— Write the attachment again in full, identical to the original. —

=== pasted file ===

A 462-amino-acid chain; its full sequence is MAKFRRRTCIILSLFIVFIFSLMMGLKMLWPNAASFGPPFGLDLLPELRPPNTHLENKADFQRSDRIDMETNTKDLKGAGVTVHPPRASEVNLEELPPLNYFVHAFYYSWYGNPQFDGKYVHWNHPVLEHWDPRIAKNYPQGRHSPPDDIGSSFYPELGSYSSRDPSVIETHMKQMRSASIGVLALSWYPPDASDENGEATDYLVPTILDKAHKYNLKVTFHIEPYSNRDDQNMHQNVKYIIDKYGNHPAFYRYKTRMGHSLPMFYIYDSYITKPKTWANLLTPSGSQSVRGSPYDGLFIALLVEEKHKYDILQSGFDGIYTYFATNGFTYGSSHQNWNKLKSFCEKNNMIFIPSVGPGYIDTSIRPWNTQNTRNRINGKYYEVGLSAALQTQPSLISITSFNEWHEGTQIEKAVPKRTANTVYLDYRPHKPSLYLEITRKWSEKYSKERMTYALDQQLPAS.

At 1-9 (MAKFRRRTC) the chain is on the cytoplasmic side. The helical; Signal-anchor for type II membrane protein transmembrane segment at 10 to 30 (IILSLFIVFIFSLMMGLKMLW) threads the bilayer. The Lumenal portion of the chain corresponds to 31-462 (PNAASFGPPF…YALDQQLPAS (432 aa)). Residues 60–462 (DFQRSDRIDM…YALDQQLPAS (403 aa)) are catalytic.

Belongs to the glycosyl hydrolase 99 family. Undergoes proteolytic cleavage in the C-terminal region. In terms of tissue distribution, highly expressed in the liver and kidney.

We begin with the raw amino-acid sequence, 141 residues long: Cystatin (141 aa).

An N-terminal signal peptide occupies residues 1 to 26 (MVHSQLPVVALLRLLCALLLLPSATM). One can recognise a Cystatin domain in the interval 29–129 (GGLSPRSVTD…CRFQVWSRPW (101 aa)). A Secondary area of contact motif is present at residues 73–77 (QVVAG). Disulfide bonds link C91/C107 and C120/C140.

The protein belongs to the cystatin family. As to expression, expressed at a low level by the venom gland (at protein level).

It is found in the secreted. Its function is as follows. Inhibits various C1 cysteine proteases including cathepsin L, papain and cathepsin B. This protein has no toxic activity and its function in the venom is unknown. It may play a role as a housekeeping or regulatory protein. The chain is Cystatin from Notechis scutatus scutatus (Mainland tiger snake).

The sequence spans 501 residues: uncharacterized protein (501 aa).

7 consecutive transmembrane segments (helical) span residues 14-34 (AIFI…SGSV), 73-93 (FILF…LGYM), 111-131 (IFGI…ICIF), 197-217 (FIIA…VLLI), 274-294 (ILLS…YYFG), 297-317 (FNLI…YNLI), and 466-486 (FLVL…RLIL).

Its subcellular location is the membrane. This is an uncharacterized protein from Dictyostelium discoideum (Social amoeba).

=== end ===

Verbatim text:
A 462-amino-acid chain; its full sequence is MAKFRRRTCIILSLFIVFIFSLMMGLKMLWPNAASFGPPFGLDLLPELRPPNTHLENKADFQRSDRIDMETNTKDLKGAGVTVHPPRASEVNLEELPPLNYFVHAFYYSWYGNPQFDGKYVHWNHPVLEHWDPRIAKNYPQGRHSPPDDIGSSFYPELGSYSSRDPSVIETHMKQMRSASIGVLALSWYPPDASDENGEATDYLVPTILDKAHKYNLKVTFHIEPYSNRDDQNMHQNVKYIIDKYGNHPAFYRYKTRMGHSLPMFYIYDSYITKPKTWANLLTPSGSQSVRGSPYDGLFIALLVEEKHKYDILQSGFDGIYTYFATNGFTYGSSHQNWNKLKSFCEKNNMIFIPSVGPGYIDTSIRPWNTQNTRNRINGKYYEVGLSAALQTQPSLISITSFNEWHEGTQIEKAVPKRTANTVYLDYRPHKPSLYLEITRKWSEKYSKERMTYALDQQLPAS.

At 1-9 (MAKFRRRTC) the chain is on the cytoplasmic side. The helical; Signal-anchor for type II membrane protein transmembrane segment at 10 to 30 (IILSLFIVFIFSLMMGLKMLW) threads the bilayer. The Lumenal portion of the chain corresponds to 31-462 (PNAASFGPPF…YALDQQLPAS (432 aa)). Residues 60–462 (DFQRSDRIDM…YALDQQLPAS (403 aa)) are catalytic.

Belongs to the glycosyl hydrolase 99 family. Undergoes proteolytic cleavage in the C-terminal region. In terms of tissue distribution, highly expressed in the liver and kidney.

We begin with the raw amino-acid sequence, 141 residues long: Cystatin (141 aa).

An N-terminal signal peptide occupies residues 1 to 26 (MVHSQLPVVALLRLLCALLLLPSATM). One can recognise a Cystatin domain in the interval 29–129 (GGLSPRSVTD…CRFQVWSRPW (101 aa)). A Secondary area of contact motif is present at residues 73–77 (QVVAG). Disulfide bonds link C91/C107 and C120/C140.

The protein belongs to the cystatin family. As to expression, expressed at a low level by the venom gland (at protein level).

It is found in the secreted. Its function is as follows. Inhibits various C1 cysteine proteases including cathepsin L, papain and cathepsin B. This protein has no toxic activity and its function in the venom is unknown. It may play a role as a housekeeping or regulatory protein. The chain is Cystatin from Notechis scutatus scutatus (Mainland tiger snake).

The sequence spans 501 residues: uncharacterized protein (501 aa).

7 consecutive transmembrane segments (helical) span residues 14-34 (AIFI…SGSV), 73-93 (FILF…LGYM), 111-131 (IFGI…ICIF), 197-217 (FIIA…VLLI), 274-294 (ILLS…YYFG), 297-317 (FNLI…YNLI), and 466-486 (FLVL…RLIL).

Its subcellular location is the membrane. This is an uncharacterized protein from Dictyostelium discoideum (Social amoeba).